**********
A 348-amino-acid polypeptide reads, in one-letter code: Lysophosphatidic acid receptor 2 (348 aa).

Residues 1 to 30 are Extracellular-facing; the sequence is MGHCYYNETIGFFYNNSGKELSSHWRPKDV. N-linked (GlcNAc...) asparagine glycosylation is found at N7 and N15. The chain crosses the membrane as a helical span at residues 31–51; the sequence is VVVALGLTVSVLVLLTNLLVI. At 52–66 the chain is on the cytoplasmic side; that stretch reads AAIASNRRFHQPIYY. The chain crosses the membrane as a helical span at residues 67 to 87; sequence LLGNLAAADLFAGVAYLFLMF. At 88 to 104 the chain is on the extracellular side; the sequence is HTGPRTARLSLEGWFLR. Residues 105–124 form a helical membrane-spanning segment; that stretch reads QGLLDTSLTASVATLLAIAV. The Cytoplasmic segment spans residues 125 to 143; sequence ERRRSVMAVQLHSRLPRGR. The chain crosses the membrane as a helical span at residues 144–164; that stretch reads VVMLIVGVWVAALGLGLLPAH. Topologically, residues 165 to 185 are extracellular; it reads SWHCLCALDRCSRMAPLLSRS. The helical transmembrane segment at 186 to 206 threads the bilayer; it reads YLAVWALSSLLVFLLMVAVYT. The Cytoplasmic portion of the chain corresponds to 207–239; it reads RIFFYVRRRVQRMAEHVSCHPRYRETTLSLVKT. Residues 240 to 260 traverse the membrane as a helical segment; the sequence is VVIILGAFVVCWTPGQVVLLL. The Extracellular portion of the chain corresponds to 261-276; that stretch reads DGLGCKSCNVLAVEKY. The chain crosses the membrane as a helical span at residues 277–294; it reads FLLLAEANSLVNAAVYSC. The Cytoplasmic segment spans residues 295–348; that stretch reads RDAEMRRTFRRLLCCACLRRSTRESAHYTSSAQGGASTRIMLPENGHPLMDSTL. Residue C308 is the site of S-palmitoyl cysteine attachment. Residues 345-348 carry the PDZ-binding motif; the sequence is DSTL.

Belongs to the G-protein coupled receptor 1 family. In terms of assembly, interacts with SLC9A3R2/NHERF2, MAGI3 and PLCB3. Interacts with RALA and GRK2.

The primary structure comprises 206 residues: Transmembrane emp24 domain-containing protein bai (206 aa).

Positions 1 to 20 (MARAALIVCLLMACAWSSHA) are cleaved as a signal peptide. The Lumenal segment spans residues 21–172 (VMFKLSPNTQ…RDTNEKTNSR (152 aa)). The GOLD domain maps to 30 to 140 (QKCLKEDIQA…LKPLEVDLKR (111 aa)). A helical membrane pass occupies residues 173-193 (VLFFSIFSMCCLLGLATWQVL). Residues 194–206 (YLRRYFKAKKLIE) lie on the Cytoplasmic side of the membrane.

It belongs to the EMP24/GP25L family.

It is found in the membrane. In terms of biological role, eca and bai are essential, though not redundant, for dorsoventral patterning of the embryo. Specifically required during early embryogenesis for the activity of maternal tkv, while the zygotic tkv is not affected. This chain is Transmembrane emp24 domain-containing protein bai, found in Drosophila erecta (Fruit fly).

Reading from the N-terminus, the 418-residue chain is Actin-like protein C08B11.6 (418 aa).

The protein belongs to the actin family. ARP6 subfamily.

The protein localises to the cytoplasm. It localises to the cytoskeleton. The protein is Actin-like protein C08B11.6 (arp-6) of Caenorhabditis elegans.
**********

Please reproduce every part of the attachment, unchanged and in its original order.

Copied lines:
A 348-amino-acid polypeptide reads, in one-letter code: Lysophosphatidic acid receptor 2 (348 aa).

Residues 1 to 30 are Extracellular-facing; the sequence is MGHCYYNETIGFFYNNSGKELSSHWRPKDV. N-linked (GlcNAc...) asparagine glycosylation is found at N7 and N15. The chain crosses the membrane as a helical span at residues 31–51; the sequence is VVVALGLTVSVLVLLTNLLVI. At 52–66 the chain is on the cytoplasmic side; that stretch reads AAIASNRRFHQPIYY. The chain crosses the membrane as a helical span at residues 67 to 87; sequence LLGNLAAADLFAGVAYLFLMF. At 88 to 104 the chain is on the extracellular side; the sequence is HTGPRTARLSLEGWFLR. Residues 105–124 form a helical membrane-spanning segment; that stretch reads QGLLDTSLTASVATLLAIAV. The Cytoplasmic segment spans residues 125 to 143; sequence ERRRSVMAVQLHSRLPRGR. The chain crosses the membrane as a helical span at residues 144–164; that stretch reads VVMLIVGVWVAALGLGLLPAH. Topologically, residues 165 to 185 are extracellular; it reads SWHCLCALDRCSRMAPLLSRS. The helical transmembrane segment at 186 to 206 threads the bilayer; it reads YLAVWALSSLLVFLLMVAVYT. The Cytoplasmic portion of the chain corresponds to 207–239; it reads RIFFYVRRRVQRMAEHVSCHPRYRETTLSLVKT. Residues 240 to 260 traverse the membrane as a helical segment; the sequence is VVIILGAFVVCWTPGQVVLLL. The Extracellular portion of the chain corresponds to 261-276; that stretch reads DGLGCKSCNVLAVEKY. The chain crosses the membrane as a helical span at residues 277–294; it reads FLLLAEANSLVNAAVYSC. The Cytoplasmic segment spans residues 295–348; that stretch reads RDAEMRRTFRRLLCCACLRRSTRESAHYTSSAQGGASTRIMLPENGHPLMDSTL. Residue C308 is the site of S-palmitoyl cysteine attachment. Residues 345-348 carry the PDZ-binding motif; the sequence is DSTL.

Belongs to the G-protein coupled receptor 1 family. In terms of assembly, interacts with SLC9A3R2/NHERF2, MAGI3 and PLCB3. Interacts with RALA and GRK2.

The primary structure comprises 206 residues: Transmembrane emp24 domain-containing protein bai (206 aa).

Positions 1 to 20 (MARAALIVCLLMACAWSSHA) are cleaved as a signal peptide. The Lumenal segment spans residues 21–172 (VMFKLSPNTQ…RDTNEKTNSR (152 aa)). The GOLD domain maps to 30 to 140 (QKCLKEDIQA…LKPLEVDLKR (111 aa)). A helical membrane pass occupies residues 173-193 (VLFFSIFSMCCLLGLATWQVL). Residues 194–206 (YLRRYFKAKKLIE) lie on the Cytoplasmic side of the membrane.

It belongs to the EMP24/GP25L family.

It is found in the membrane. In terms of biological role, eca and bai are essential, though not redundant, for dorsoventral patterning of the embryo. Specifically required during early embryogenesis for the activity of maternal tkv, while the zygotic tkv is not affected. This chain is Transmembrane emp24 domain-containing protein bai, found in Drosophila erecta (Fruit fly).

Reading from the N-terminus, the 418-residue chain is Actin-like protein C08B11.6 (418 aa).

The protein belongs to the actin family. ARP6 subfamily.

The protein localises to the cytoplasm. It localises to the cytoskeleton. The protein is Actin-like protein C08B11.6 (arp-6) of Caenorhabditis elegans.